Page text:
With the arrival of the railroad, McLean County became a more cosmopolitan place with many ethnic communities. German, Irish, African Americans, Swedish, Italian, and Welsh people all came. McLean County's foreign-born population approached 7,500 in 1870 and remained around that number until the 1920s, when national immigration limits were established, and the rate of immigration began to drop.
Those arriving during this period traveled by steamship from Europe, then by train or riverboat. People from the eastern and southeastern United States continued to arrive as well, causing McLean County’s population to increase to 74,000 by 1920.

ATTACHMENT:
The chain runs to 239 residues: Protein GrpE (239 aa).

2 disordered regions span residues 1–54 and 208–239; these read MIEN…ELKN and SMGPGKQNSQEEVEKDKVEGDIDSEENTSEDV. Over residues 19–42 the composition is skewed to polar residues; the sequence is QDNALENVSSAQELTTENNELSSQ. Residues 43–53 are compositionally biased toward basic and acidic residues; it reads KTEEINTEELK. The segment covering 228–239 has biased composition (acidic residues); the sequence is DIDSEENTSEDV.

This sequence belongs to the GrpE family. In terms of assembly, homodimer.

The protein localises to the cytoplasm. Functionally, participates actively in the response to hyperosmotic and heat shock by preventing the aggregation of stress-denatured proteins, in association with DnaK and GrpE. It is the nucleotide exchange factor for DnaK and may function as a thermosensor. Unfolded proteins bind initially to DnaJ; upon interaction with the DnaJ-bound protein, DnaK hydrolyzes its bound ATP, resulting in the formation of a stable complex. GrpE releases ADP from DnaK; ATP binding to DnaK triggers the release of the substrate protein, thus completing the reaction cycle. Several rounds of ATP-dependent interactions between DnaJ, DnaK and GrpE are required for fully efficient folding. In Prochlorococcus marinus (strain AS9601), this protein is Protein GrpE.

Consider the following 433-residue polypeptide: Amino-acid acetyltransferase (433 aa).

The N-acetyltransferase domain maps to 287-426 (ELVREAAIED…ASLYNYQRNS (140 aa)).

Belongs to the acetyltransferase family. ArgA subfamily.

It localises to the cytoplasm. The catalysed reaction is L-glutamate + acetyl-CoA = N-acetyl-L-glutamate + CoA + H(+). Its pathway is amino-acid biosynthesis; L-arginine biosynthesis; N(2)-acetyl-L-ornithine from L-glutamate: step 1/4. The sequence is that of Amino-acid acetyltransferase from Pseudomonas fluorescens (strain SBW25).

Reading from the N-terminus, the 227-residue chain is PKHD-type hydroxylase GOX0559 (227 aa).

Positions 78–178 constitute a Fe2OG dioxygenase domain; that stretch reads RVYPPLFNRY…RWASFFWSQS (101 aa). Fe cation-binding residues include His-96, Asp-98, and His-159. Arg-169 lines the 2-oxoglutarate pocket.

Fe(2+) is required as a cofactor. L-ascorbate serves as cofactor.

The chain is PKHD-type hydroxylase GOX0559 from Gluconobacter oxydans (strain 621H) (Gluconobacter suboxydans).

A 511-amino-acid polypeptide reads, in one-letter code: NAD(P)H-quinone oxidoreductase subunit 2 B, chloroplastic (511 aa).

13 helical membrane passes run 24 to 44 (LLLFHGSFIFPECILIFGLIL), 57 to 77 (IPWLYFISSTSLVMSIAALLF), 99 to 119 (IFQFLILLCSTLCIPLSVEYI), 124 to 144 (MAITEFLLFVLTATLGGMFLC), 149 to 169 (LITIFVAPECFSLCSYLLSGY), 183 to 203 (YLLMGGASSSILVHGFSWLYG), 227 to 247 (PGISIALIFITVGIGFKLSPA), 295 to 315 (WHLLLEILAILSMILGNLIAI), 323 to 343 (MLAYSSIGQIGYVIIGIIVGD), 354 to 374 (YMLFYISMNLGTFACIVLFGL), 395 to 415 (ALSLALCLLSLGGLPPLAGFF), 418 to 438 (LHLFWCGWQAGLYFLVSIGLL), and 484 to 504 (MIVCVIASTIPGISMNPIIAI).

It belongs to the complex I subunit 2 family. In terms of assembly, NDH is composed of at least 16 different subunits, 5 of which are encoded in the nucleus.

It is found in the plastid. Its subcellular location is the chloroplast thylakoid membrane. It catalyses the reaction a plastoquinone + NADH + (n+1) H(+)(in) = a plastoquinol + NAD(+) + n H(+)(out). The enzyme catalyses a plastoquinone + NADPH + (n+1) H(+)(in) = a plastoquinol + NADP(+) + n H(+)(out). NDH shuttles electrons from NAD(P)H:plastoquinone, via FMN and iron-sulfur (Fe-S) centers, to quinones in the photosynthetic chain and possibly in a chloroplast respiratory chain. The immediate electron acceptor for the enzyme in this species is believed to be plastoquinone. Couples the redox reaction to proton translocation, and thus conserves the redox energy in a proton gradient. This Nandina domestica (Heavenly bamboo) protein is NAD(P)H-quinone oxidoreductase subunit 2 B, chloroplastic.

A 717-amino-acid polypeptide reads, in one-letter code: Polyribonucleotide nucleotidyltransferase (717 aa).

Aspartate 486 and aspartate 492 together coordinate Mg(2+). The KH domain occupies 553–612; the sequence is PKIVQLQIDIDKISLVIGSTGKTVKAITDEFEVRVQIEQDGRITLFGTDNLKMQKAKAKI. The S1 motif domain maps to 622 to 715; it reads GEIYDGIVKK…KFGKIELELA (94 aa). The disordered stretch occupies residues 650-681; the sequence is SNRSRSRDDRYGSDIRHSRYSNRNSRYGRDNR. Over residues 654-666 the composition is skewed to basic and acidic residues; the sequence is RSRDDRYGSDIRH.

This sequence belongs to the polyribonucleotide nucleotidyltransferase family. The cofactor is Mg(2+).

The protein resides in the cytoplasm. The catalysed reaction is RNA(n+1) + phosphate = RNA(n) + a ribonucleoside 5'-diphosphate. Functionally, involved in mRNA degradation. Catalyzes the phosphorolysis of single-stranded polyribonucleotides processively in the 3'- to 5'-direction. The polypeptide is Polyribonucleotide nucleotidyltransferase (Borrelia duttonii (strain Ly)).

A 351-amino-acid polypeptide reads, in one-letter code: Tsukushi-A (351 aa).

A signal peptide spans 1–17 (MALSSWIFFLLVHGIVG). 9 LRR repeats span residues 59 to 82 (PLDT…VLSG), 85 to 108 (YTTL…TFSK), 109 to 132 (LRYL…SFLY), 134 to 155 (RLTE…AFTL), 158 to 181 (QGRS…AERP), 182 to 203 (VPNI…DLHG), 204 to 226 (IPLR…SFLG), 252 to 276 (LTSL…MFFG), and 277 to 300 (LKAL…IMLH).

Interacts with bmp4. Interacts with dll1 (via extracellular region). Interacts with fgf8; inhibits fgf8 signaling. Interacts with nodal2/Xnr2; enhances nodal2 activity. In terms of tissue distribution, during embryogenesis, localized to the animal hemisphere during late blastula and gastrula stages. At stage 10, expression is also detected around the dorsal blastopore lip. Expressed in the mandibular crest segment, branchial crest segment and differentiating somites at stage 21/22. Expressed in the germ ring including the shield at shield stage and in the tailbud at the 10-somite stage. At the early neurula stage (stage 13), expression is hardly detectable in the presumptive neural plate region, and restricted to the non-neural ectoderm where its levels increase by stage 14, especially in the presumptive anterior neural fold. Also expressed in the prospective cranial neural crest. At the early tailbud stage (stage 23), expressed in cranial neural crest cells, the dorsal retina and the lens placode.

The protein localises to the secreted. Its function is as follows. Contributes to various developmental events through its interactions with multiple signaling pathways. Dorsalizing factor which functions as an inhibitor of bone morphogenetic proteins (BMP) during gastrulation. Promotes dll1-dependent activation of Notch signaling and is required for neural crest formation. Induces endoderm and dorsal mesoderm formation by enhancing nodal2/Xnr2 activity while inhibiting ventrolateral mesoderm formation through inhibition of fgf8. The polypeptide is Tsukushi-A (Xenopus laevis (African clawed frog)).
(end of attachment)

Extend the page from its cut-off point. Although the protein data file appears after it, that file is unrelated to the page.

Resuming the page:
Many Swedish immigrants came to McLean County, some directly from Sweden, some from other parts of America. Most moved here in order to improve their economic status. Many ended up working in the coal mines or at the Chicago & Alton Railroad shops.
Mary Motherway O’Neil lost her husband from fever at the height of the Irish famine. Because she was a woman, she was not allowed to renew the lease on the family farm. She chose to leave—hoping to find a better life for her family.